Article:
Swiss Skydiver, after winning the Alabama Stakes at Saratoga Race Course. (Chris Rahayel)

You’re describing tables that are not directly in view of the track or the finish line. Were you able to actually watch the physical races happen in real time?
I was surprised that you could walk up to the track to watch the race. What I thought was the most surreal thing about it was that there really weren’t a lot of people there. The trainers are under the same regulations that the owners are. You couldn’t go up by the boxes, you couldn’t watch a race from up there if it was raining. Everybody was just kind of hanging around the rail. I sat there with Todd Pletcher for one race. Bill Mott was there, Steve Asmussen was down there with his son. They looked like the guys that bring the little coolers and find the corner [of the picnic area].

Since there’s really no chatter at all—no cheering, no nothing—at the track, was the live race a louder experience? Did you hear the thunder of the horses’ hooves coming down the stretch more clearly?
Yes, actually, you could. You could hear it better; you’re still down, but you’re at track level. You’re watching the screens more, [because] if you were up in the boxes you’d be able to see better. Yes, you could hear the horses coming a lot sooner.

And there’s no “Call to the Post”? 
They have the bell go off, they walk the horses in and the same things are happening [as during a fan-filled season], except the jockeys come out at the last possible moment. Everybody’s fully face-masked. You used to be able to walk behind the horses and then turn left before the track to go watch the race. None of that. There’s just one handler and the horse. Everybody else had to walk back through the Clubhouse to go to the rail to watch the race. It was just weird.

How long were you able to stay at the track? Was it an all-day affair, or did you have to leave after your friend’s horse ran? 
I was there for about two hours.

Did your friend’s horse win? 
No. As a matter of fact [chuckles], one of my favorite horses won, and it was one of Pletcher’s horses, who I was sitting next to when he won.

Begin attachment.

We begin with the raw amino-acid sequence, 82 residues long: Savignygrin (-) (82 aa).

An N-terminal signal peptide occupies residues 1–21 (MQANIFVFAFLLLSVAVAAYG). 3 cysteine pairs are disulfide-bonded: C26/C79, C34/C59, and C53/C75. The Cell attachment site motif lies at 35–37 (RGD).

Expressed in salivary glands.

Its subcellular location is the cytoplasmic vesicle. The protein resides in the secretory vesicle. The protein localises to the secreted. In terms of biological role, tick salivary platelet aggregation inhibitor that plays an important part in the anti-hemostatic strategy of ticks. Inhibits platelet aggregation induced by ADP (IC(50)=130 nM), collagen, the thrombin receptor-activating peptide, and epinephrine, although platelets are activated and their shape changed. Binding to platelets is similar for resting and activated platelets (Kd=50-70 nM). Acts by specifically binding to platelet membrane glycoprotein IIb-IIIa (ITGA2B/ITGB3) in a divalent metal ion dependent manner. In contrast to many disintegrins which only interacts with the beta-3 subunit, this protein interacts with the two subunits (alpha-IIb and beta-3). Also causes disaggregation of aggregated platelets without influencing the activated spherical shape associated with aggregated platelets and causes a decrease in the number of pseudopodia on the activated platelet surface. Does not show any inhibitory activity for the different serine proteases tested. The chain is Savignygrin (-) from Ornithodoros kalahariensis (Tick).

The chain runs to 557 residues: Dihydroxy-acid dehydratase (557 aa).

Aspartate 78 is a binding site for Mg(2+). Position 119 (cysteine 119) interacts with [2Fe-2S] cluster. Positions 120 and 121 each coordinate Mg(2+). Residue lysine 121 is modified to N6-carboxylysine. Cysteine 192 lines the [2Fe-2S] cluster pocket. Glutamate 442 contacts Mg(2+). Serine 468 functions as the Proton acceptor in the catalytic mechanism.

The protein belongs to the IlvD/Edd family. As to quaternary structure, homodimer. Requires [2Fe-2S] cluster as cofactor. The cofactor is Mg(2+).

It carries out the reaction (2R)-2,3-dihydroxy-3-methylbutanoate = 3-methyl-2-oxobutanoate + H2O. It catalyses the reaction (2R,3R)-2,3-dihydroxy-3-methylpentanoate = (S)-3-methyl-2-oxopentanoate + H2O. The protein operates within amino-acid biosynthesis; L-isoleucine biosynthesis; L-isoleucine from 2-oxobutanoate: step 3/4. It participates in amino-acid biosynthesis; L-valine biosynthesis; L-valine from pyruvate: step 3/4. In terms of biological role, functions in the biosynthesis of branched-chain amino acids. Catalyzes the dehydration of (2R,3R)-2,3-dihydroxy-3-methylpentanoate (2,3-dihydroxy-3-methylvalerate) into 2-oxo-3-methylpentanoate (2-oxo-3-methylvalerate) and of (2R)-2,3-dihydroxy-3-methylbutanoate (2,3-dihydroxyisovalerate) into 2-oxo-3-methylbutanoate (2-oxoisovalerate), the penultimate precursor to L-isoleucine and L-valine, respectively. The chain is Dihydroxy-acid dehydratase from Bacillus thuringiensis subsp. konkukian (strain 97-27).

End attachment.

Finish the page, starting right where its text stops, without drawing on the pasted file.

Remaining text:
Did he show any emotion when it won? 
Not really.

Would you go back to the fan-less track if you had a chance?
Yeah, I would. If I had a horse running. So much of the track is the whole social atmosphere. Not so much [now]. But it was definitely different, and I would do it again.

Did you get the sense from the NYRA staff or the other horsemen in attendance that they think this is going to go on longer than just this season? 
Everybody’s just accepting that it is what it is, and we’re just thankful that we have the racing up here. And my understanding is that the handle is up—everybody’s wagering via phone apps.

Are people cautiously optimistic about next season? 
Yes. But there are rumors going around that they’re going to cancel Aqueduct this year. So, I don’t know if that means that they’re going to cancel Aqueduct and keep Belmont going longer, or if they’re just going to take off those four months. That’s just a horse owner’s rumor that’s going around.

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Will Levith

Will Levith is Editorial Director at Saratoga Living and Capital Region Living magazine. He's a native Saratogian and graduate of Saratoga Springs High School. His work has been published by Esquire, Playboy, Condé Nast Traveler, Men's Health, RealClearLife and many others. He lives in Troy with his wife, Laura, and dog, Esopus.